Please welcome Alisa Schindler to #BeReal.
It’s taken decades for me to really figure out what it means to be real, not because I was trying not to be, but because I didn’t know how. I spent a long time insecure and concerned with others’ perception of me. I spent a long time uncomfortable with myself. But then I hit a period in life where I realized that none of that really matters at all; that the only thing that does matter is being genuine and true to yourself.
Having an emotionally and physically disabled parent has taught me so many lessons. Even though it is the hardest burden of my life, I also appreciate what it has brought me – mainly perspective. I appreciate my children, my husband, my life, my friends. I know how good I have it, how precious every hug is, every small moment, what it means to just be healthy. There is no sweating the small stuff.
Some situations in life, like with my sick father, are full of difficulties. It is not easy being the entire support network for a depressed, lost individual, especially one with social and physical challenges as well. Sometimes I say the wrong things, sometimes I respond exactly how I know I shouldn’t because just because someone is sick and depressed doesn’t mean that they can’t be mean or manipulative. It’s not always easy taking the high road and when I don’t I become snappy with my kids, short with my husband and I shut off my friends. I get angry with myself that I didn’t handle myself better, which of course makes it worse.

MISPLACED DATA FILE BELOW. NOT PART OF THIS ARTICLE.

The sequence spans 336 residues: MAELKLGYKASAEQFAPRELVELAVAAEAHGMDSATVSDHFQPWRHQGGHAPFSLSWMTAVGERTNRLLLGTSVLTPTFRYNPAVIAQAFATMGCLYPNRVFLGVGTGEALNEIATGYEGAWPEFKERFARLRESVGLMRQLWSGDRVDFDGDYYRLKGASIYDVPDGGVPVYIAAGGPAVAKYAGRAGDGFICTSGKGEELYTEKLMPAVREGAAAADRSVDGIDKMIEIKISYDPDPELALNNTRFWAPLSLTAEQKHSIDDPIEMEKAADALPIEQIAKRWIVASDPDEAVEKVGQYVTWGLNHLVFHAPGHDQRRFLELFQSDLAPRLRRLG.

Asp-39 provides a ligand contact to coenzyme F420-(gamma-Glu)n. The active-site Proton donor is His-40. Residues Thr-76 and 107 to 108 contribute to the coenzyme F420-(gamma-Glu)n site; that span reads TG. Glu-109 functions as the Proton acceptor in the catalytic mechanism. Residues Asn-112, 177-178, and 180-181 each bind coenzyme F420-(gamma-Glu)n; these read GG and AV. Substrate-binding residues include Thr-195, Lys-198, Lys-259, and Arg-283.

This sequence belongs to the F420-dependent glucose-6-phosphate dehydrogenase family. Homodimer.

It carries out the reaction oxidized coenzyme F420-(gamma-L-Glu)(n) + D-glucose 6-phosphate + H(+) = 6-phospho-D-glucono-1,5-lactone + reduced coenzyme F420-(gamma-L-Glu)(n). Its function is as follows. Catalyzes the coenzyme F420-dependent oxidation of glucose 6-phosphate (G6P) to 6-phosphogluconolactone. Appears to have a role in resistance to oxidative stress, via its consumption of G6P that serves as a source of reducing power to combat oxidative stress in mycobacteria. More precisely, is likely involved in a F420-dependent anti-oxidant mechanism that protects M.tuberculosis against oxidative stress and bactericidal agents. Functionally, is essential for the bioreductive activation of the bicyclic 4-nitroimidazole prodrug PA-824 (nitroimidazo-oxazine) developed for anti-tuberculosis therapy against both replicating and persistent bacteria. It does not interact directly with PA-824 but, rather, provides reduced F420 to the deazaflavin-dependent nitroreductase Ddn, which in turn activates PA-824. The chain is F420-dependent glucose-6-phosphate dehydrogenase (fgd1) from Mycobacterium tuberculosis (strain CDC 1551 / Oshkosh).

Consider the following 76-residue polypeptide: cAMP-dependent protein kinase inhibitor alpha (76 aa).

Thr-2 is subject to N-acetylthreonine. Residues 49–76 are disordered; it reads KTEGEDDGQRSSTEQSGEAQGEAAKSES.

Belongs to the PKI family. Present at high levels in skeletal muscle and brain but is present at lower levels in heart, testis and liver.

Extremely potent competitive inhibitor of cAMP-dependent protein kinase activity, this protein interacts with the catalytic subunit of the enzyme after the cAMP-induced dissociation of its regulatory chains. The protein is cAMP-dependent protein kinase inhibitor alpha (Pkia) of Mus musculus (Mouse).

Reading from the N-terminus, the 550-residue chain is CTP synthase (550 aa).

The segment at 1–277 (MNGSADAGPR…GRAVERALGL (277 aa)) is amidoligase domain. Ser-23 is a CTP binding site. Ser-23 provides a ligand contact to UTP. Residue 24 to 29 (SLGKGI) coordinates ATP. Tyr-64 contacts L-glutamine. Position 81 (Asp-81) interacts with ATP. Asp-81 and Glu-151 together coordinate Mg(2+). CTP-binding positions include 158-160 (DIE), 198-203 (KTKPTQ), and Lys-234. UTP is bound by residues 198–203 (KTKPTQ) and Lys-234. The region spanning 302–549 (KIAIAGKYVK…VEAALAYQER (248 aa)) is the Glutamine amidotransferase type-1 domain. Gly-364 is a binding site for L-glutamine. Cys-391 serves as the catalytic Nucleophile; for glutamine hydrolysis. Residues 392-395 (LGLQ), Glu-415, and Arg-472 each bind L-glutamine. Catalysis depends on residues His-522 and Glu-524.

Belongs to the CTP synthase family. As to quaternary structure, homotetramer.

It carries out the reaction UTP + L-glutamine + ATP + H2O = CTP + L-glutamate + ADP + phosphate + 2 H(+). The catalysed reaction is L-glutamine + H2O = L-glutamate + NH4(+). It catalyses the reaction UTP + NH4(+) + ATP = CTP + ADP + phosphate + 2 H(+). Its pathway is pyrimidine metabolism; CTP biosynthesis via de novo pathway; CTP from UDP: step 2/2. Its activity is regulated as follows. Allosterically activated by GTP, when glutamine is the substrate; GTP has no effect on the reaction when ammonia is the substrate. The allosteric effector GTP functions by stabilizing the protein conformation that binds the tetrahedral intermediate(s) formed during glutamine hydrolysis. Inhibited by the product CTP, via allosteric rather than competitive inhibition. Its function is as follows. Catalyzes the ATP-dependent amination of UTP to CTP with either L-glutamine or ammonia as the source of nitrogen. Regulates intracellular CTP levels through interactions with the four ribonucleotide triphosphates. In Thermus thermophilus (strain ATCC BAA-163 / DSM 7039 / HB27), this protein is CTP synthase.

Life is hard. We all struggle. We all have challenges. We all have done things we aren’t proud of. But that’s part of learning and growing and being human. Being real means not judging anyone else’s transgressions or life. It means walking my own path and letting everyone else do the same.
So constantly, every day, I work on forgiving and accepting myself. For my mistakes, for the extra scoop of ice cream I shouldn’t have eaten, for forgetting to pick up the dry cleaning or making chicken nuggets for dinner, for not being the best mom, daughter, wife, friend, person. And I say, I’m okay and I’m doing the best I can. I don’t have to be perfect. I just have to be me.
Bio: Alisa Schindler is a mom of three boys and wife to Mr. Baseball. She schlepps children, burns cupcakes and writes essays that have been featured online at NYTMotherlode, Washington Post, Kveller, Brain, Child and Good Housekeeping among others. She occasionally blogs at icescreammama.com. Check out her fun, sexy fiction finally available on Amazon after she finished hemming and hawing and biting her nails and wondering if it was good enough.